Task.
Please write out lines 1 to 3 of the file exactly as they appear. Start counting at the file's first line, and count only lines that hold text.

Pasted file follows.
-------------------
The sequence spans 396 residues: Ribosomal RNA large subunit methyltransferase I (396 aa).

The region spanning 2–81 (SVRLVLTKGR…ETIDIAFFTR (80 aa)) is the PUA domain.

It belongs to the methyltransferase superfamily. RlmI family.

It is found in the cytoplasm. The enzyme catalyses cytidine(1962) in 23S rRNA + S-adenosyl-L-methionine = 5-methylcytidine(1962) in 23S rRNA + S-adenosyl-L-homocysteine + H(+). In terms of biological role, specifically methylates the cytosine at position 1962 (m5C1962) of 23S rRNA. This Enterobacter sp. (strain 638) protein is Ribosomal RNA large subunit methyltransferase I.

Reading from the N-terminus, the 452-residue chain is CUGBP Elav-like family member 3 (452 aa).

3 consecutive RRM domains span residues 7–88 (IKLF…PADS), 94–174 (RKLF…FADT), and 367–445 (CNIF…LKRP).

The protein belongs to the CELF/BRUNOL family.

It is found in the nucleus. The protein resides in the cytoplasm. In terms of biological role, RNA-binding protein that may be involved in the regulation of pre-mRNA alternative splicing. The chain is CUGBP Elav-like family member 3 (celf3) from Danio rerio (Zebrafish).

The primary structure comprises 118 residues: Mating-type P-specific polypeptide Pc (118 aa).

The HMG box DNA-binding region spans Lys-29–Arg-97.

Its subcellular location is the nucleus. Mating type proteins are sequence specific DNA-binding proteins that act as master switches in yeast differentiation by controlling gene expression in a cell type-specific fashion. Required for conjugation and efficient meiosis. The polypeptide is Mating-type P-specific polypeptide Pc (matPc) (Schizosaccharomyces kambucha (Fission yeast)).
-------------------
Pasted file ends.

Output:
The sequence spans 396 residues: Ribosomal RNA large subunit methyltransferase I (396 aa).

The region spanning 2–81 (SVRLVLTKGR…ETIDIAFFTR (80 aa)) is the PUA domain.

It belongs to the methyltransferase superfamily. RlmI family.